Representative Rehberg, Senators Baucus and Tester Introduce Bill to Bring National Recognition to Montana's Little Shell Tribe
(WASHINGTON, D.C.) — Montana Congressman Denny Rehberg and Senators Max Baucus and Jon Tester today introduced legislation that will bring national recognition to Montana's Little Shell Chippewa Tribe, which will enable the Tribe to qualify for existing government services that will enhance their quality of life. The Little Shell Tribe has been recognized by the State of Montana and all seven other tribal nations in the state, and has been pursuing federal recognition for more than 100 years.
"The Little Shell have spent over a century tirelessly trying to gain federal recognition and this bill will help them get it," said Rehberg, who introduced similar legislation last congress. "This recognition is critical for the Tribe to gain better access to increased education and healthcare funding. I thank Max and Jon for taking the lead on this legislation in the Senate."
"This bill fulfills a long overdue promise owed to the 4,500 Montanans who belong to the Little Shell Band of Chippewa Indians," Tester said. "Not only does this bill provide tribal land, it formally sets up a government-to-government relationship between the tribe and the United States-something all tribal nations deserve. This bill also cuts to the chase by requiring action now, rather than funding another red-tape study of the issue."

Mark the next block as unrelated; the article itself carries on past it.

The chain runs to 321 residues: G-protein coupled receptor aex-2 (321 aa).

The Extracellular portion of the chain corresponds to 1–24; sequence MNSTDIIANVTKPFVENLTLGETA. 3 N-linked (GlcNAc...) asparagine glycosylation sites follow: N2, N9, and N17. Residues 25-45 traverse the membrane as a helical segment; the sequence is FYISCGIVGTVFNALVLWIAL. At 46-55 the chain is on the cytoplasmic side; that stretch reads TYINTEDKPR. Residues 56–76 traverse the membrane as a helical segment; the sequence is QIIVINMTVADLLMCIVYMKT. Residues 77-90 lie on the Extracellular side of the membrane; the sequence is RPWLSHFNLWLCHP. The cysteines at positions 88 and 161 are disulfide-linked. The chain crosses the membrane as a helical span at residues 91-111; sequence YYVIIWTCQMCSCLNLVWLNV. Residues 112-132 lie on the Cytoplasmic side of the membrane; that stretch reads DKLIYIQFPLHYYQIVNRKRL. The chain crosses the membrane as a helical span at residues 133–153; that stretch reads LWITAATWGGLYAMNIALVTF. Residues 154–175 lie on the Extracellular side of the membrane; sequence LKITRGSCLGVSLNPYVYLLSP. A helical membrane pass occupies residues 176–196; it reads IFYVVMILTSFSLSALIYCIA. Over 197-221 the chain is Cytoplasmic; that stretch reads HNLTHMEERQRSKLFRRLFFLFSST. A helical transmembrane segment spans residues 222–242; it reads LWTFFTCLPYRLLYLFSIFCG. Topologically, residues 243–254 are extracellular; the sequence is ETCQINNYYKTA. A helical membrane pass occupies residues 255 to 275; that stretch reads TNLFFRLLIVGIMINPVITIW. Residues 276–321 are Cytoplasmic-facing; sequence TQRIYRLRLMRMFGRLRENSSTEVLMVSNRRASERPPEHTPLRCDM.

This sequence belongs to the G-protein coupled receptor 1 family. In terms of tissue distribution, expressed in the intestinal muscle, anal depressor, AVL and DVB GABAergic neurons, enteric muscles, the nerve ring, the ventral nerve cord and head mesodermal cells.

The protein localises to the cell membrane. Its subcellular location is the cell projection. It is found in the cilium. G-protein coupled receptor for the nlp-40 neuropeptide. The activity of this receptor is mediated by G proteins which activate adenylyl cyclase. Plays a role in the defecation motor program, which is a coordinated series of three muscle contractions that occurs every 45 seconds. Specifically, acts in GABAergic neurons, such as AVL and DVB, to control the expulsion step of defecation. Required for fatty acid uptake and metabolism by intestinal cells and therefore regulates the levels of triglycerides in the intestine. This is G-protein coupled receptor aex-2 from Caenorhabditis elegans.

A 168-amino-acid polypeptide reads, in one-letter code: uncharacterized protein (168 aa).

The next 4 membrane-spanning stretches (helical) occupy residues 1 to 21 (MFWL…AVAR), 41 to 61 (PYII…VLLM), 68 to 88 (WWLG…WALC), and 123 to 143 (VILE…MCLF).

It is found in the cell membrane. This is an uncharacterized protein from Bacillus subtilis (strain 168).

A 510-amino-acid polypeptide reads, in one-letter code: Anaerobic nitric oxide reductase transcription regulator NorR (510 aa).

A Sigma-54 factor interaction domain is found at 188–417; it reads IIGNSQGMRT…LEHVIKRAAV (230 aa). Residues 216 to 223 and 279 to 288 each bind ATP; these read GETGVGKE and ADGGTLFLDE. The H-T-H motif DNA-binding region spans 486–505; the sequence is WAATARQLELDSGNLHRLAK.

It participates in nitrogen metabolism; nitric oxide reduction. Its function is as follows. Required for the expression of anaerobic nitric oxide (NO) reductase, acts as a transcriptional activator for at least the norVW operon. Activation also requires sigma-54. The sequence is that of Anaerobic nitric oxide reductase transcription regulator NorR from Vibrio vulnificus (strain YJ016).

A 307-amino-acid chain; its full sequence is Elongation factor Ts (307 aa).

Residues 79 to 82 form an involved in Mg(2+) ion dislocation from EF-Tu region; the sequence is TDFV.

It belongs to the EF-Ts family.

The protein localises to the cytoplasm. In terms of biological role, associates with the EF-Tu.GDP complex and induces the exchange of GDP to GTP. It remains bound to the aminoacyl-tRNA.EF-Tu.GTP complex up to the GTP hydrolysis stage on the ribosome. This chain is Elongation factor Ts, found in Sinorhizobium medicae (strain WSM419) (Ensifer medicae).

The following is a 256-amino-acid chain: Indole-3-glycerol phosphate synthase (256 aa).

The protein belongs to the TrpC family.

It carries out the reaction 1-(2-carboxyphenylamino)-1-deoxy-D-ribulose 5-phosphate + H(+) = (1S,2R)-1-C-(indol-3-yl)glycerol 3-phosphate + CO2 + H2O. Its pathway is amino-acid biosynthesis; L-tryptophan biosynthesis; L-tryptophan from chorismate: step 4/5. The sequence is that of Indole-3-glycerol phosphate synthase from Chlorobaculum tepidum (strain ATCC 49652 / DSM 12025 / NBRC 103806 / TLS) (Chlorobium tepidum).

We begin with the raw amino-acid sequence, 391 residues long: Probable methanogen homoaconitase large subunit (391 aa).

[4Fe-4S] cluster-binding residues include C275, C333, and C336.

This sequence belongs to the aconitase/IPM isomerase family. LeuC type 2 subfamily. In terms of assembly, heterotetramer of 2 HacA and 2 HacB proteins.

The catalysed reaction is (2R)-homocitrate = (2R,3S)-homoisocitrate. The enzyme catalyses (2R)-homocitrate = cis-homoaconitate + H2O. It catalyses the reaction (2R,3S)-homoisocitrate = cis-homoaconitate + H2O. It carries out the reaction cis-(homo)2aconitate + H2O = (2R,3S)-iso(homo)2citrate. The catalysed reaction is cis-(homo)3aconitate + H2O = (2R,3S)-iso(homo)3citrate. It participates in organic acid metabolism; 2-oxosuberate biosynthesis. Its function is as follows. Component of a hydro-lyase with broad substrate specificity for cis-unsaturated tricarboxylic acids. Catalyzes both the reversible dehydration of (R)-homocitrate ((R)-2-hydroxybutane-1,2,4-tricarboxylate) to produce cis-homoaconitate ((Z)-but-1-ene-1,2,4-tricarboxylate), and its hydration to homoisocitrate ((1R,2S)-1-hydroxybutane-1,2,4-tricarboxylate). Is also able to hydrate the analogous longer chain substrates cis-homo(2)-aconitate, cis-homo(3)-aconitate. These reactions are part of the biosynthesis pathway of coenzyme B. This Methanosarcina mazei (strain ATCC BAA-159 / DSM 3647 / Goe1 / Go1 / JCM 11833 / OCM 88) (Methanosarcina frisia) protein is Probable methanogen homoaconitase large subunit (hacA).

"Montana's Little Shell Chippewa Tribe is long overdue for getting the federal recognition it deserves," Baucus said. "That's why I'm working together with Jon and Denny to pass legislation so Tribal members can get the federal recognition and the benefits they deserve. I'm committed to getting this legislation passed."
"I'm really appreciative of what the delegation has done for the Little Shell Tribe," said John Sinclair, Chairman of the Little Shell Tribe. "Many of our tribal members are in need of healthcare and this legislation would help them get it. It's important that we get this legislation passed and achieve recognition as soon as possible."
The Little Shell Tribe is made up of approximately 4,300 members, mostly in the Great Falls area. In 2000, the same year the Tribe was recognized by the state of Montana, the Department of Interior issued a positive finding for the Tribe making them eligible for recognition. Since then, little progress has been made due to bureaucratic obstacles. The entire Montana delegation said they intend to work with Senate and House colleagues to gain passage of the bill and move it to the President's desk as soon as possible.